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**9.1 Absolute and Conditional Inequalities
**

This section aims to:

1. Define inequality symbols and illustrate its properties;

2. Distinguish absolute from conditional inequality; and

3. Solve for the solution set of linear and conditional inequalities

An INQUALITY is a statement that one quality or expression is greater than or less

than another quantity or expression, i.e. if a and b are quantities or expression, we

can write above in symbols as: as

a>b or

a<b

The symbols > and < are used as INEQUALITY SYMBOLS. The symbols > means “is

greater than,” while the symbols < means “is less than.” For example,

3 > -1, or -1 <3.

The following give the formal definitions of inequality:

a > 0 iff a is positive, and a < 0 off a is negative

a > b iff a – b > 0,

a < b iff and a – b < 0

Two in equality symbols are of the same sense if they are both greater than or both

less than; otherwise, the symbols are called unlike sense.

**Two Kinds of Equality
**

1. An ABSOLUTE INEQUALITY is a true for all real values of the variables of letters

involved. The following illustrate the meaning of absolute inequalities:

a. a² > 0

b. (a - b)² < -1

c. a² > -0.1

**2. A CONDITIONAL INEQUALITY is true for all real values of the variables or letters
**

involved. For example,

a. x – 1 > 1 is true only when x > 2,

c. x – 1 < 0 is true only when x < 1 ,

e.

√x

> o is true for x > 0 .

b.-x > 0 is true for x < 0

d. 2 – x > 0 is true for x < 2

f.

√ x−1

> 0 is true for x > 1

6 > 4 . then 3x > 2y To solve AN INEQUALITY in the single variable x means to find the solution set. If a < b . then x > 8 – 5 2. The sense of inequality is unchanged if the same real number is added or subtracted to both sides. i. then 4¯² < 9¯² and 4¯½ < ¯9½ 5. The sense of an inequality is reversed if both sides are multiplied or divided by the same positive real number .The sense of an inequality is reversed if both sides are multiplied or divided by the same negative real number. if a > b and c < 0 .e. then 4² < 9² and 4½ < 9½ 4 < 9 . then -8 then -8 (-3) and -8/(-1) > 2/(-1) or 8 > -2 4. or (a. i. + ∞ ) a . then 6(5) > 4(5) and 6 / 2 > 4 / 2 3.then a + c > b + c Examples: 75 > 50. then ac < bc and a / c < b / c.e. i. If a> b and c > d . then ac > bc and a/c > b/c. b. ° x > a .e.25 > 50 – 25 It follows that any tern may be transposed from one side of an inequality to the other. for any real numbers a. values of x which satisfy the inequality. The solution proceed to a series of equivalent inequalities until we find one whose solution is very evident such as x < a and x > a can be illustrated in the number line as follows.Properties of Inequalities 1. provided the sign of the term .Each property from 1-6 changes a given inequality into an equivalent one. equality with the same solution set as the original. i.e. i. then a > c – b Example: x + 5 > 8 . Example: 4 < 9 . If a + b > c . If a > b > 0 and c > d > 0 . Example: If a > b and c > 0 . then 75 . then 75 + 25 > 50 + 25 75 > 50. i. then ac > bd Example: 3/2 and x > y . then a + c > b + d.e.e. and c. Example: -8 < 2 .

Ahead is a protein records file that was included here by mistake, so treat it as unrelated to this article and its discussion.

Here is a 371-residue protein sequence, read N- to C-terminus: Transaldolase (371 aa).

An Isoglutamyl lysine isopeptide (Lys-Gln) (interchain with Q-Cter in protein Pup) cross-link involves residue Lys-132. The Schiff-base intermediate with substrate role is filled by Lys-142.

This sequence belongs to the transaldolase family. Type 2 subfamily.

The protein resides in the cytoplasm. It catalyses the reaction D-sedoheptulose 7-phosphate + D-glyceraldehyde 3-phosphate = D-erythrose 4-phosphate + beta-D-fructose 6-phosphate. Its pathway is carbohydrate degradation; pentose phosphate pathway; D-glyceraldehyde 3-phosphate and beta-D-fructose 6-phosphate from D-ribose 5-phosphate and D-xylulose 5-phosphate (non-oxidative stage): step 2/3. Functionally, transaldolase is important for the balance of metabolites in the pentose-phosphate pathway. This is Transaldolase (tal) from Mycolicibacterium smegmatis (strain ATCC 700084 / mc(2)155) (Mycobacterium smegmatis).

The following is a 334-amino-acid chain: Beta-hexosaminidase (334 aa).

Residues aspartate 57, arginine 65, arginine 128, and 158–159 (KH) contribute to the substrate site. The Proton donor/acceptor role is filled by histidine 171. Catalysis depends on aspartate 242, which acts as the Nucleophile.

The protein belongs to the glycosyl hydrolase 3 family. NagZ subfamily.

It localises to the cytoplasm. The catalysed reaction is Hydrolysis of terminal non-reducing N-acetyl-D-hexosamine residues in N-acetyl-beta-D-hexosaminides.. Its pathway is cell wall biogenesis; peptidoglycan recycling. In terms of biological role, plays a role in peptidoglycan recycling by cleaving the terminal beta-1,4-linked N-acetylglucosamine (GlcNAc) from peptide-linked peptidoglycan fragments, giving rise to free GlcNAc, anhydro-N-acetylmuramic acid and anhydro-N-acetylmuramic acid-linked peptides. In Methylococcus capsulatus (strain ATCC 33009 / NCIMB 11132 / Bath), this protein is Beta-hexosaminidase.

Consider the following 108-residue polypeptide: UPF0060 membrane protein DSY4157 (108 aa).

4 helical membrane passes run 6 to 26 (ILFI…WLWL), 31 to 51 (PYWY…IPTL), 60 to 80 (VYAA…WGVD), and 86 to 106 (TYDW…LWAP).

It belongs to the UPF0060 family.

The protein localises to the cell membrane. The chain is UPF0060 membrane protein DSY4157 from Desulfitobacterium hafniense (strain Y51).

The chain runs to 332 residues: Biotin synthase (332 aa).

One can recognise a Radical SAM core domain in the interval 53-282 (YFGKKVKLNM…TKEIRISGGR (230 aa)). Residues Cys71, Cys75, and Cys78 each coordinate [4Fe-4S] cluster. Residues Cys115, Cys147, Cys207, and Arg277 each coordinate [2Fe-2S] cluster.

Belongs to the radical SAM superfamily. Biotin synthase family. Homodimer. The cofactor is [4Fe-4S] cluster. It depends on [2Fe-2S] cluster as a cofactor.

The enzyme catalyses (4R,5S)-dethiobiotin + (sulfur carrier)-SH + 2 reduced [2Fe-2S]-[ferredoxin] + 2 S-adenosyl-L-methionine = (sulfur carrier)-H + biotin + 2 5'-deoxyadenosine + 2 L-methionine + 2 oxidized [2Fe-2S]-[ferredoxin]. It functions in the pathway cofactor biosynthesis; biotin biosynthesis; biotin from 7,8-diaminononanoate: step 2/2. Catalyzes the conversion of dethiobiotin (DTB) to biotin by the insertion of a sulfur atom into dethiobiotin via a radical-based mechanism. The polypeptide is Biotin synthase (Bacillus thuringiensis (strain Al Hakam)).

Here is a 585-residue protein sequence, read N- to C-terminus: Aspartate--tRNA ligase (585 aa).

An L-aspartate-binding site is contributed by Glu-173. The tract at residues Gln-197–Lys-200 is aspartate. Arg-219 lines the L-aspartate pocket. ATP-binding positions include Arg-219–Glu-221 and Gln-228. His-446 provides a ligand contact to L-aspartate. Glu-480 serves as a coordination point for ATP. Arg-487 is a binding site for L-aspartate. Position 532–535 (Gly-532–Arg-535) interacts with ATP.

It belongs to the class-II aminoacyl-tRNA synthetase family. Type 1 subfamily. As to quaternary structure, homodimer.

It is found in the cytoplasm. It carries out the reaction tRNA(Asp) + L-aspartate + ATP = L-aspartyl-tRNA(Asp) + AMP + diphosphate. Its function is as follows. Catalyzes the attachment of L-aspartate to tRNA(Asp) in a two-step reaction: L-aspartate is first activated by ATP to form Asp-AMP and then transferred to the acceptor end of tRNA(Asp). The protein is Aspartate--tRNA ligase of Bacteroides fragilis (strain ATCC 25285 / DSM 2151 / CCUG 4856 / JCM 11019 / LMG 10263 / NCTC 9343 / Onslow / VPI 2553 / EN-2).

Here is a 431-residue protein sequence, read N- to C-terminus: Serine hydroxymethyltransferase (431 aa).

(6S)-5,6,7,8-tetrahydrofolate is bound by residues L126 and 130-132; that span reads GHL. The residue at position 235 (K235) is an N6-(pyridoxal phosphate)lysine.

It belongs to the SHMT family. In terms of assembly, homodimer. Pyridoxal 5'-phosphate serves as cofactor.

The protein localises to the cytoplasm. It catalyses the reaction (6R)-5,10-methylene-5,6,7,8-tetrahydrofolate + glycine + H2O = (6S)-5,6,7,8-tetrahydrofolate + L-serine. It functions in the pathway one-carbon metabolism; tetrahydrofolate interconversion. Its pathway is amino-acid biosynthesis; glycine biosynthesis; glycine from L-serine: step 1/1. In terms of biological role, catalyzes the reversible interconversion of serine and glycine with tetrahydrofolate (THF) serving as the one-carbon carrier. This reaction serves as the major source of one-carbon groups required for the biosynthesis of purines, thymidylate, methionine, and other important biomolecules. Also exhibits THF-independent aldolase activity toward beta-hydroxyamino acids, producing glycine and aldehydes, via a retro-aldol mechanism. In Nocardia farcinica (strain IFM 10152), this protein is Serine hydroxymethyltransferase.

A. Transpose all terms will literal coefficients on the left and all constant terms on the right.e. a) ° a x > a . + ∞) • a x < a . b. -4x – 2x < 9 – 3 . or (-∞. 5 – 7x < 8x – 25 ans. Example 9.1 Solve the following inequalities a. or [a. .1. a] • a The hole implies that the endpoint a is a part of the solution set. 5 2 Solution. 3 – 4x < 2x + 9 x +5 5 ≥ 18 12 ans. or (-∞.x < a . i. the sense of the inequality is reversed. i.e. x > 2 x≥ c. x < -1 The solution set is reflected on the number line on the right: • -1 .6x < 6 Dividing both sides of the inequality by – 6 and by using property 3.

the intersection of the inequalities gives the solution set of Case 1. i.e. The union of cases 1 and 2 gives the final solution set of the given inequality . Thus. 3 ] Case 2. x > 0 6 ≥ 2x x ≤ 3 But we are after the real numbers satisfying x < 3 but for x < 0. x < 0 6 x ≤ 2x ≥ 3 The real numbers satisfying x > 3 but x < 0 gives the solution set for Case 2. But the intersection of the two inequalities in an empty set. the solution set for Case 1 consists of real numbers common to both . 3 ] ∪ { } = ( 0. X – 3 x < -2 ( x – 3 ) 3x < 6 x<2 Thus.2 Find the solution set of 6 x >2 Solution. However.1. as a real number may be positive or negative . (0. Case 1. we have 2 cases as follows: [ ] 6 ≥2 x Case 1.e. Thus. 0 < x < 3 . i.3 Solution. 3 ] Example 9. or ( 0.1. Multiply both sides of the inequality by x. Multiply x – 3 on both sides of the inequality.Example 9. This gives two cases as x – 3 may be positive or negative.